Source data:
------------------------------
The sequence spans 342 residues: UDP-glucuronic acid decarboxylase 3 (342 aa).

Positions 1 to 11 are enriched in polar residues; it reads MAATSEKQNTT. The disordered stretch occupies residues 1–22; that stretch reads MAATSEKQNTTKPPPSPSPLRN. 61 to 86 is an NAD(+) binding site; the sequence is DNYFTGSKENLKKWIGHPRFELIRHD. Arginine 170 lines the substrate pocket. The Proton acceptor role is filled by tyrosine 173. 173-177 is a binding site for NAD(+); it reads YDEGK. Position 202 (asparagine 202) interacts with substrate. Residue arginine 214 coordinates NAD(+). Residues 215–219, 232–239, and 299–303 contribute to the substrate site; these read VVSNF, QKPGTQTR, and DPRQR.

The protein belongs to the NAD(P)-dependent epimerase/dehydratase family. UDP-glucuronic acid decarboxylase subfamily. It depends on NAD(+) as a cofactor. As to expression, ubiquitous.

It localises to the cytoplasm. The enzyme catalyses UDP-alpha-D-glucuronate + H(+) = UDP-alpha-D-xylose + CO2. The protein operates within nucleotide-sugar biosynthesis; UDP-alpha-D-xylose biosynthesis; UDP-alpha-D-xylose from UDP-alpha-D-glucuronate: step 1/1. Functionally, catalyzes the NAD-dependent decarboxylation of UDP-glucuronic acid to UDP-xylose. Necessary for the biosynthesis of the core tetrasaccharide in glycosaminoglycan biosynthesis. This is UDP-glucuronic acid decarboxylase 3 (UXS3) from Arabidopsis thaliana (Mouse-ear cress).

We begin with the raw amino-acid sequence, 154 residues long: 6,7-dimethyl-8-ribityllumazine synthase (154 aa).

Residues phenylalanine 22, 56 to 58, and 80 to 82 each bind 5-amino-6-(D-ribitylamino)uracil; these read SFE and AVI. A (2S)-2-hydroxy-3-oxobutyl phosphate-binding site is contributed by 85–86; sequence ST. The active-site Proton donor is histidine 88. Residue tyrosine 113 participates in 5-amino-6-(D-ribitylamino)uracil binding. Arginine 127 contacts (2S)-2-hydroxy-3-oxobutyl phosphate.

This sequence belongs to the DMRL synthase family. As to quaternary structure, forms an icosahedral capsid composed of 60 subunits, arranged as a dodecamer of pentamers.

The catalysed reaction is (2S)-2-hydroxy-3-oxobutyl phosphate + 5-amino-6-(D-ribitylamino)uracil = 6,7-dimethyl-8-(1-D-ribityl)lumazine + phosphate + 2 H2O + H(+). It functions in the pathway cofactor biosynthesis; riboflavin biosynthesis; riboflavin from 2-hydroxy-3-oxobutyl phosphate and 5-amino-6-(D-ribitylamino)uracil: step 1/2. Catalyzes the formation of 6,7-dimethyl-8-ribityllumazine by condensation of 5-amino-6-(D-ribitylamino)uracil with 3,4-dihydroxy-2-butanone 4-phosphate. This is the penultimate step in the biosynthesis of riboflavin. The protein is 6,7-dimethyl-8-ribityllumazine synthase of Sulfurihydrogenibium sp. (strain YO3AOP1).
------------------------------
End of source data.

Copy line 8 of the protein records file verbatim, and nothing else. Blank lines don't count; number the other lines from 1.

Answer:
The catalysed reaction is (2S)-2-hydroxy-3-oxobutyl phosphate + 5-amino-6-(D-ribitylamino)uracil = 6,7-dimethyl-8-(1-D-ribityl)lumazine + phosphate + 2 H2O + H(+). It functions in the pathway cofactor biosynthesis; riboflavin biosynthesis; riboflavin from 2-hydroxy-3-oxobutyl phosphate and 5-amino-6-(D-ribitylamino)uracil: step 1/2. Catalyzes the formation of 6,7-dimethyl-8-ribityllumazine by condensation of 5-amino-6-(D-ribitylamino)uracil with 3,4-dihydroxy-2-butanone 4-phosphate. This is the penultimate step in the biosynthesis of riboflavin. The protein is 6,7-dimethyl-8-ribityllumazine synthase of Sulfurihydrogenibium sp. (strain YO3AOP1).